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October 26, 2020/ 4:00 PM - 5:00 PM
Webinar Social Perceptions and Academic Studies of Race and Racism in Japan
with Professor Yasuko Takezawa, Kyoto University
The Black Lives Matter political and social global movement in 2020 activated conversations on racism in Japan in both the media and academia. The persistent misconception that ‘race’ refers to only phenotypically classified categories, and therefore that ‘racism’ does not exist in Japan, has long caused the stagnation of studies of discrimination against minoritized groups such as Zainichi Koreans and Burakumin, phenotypically invisible groups, from the perspective of race studies. This talk first briefly reviews recent literature on race and racism published in Japan, and follows with my own argument that studies of these phenotypically invisible groups in Japan can make a global contribution, in particular, to the Trans-Atlantic centered race studies.
About the Speaker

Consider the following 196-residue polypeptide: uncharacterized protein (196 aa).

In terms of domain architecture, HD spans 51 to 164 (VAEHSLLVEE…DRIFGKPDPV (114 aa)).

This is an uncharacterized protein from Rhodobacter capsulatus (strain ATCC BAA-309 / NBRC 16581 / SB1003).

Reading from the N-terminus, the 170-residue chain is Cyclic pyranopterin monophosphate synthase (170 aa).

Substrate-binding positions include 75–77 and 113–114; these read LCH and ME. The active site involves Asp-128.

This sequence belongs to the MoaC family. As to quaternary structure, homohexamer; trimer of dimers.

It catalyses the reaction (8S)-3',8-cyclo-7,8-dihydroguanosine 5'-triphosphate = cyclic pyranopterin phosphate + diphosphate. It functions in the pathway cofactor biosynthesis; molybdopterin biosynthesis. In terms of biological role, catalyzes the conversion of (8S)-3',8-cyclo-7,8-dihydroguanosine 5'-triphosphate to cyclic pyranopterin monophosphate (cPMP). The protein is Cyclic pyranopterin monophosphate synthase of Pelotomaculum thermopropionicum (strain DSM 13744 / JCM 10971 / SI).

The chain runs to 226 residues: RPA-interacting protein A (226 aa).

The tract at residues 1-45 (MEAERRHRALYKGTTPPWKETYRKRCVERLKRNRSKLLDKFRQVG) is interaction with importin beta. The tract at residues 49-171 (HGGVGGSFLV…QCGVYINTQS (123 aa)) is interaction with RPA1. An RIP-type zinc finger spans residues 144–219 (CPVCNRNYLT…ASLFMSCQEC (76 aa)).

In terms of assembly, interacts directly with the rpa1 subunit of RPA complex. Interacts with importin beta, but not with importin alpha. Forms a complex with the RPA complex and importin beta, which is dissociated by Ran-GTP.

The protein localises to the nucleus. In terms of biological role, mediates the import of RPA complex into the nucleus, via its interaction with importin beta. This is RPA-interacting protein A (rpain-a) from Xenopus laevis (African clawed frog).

Yasuko I. Takezawa is Professor of Cultural Anthropology at the Institute for Research in the Humanities of Kyoto University. She has consecutively conducted one of the largest-scale collaborative projects in the humanities in Japan, out of which she has edited or co-edited over a dozen of anthologies and journal special issues, including Racial Representations in Asia and Trans-Pacific Japanese American Studies (co-edited with Gary Y. Okihiro). Her other publications include Breaking the Silence: Redress and Japanese American Ethnicity, and most recently “Racialization and Discourses of ‘Privileges’ in the Middle Ages: Jews, ‘Gypsies’, and Kawaramono,” in Ethnic and Racial Studies.
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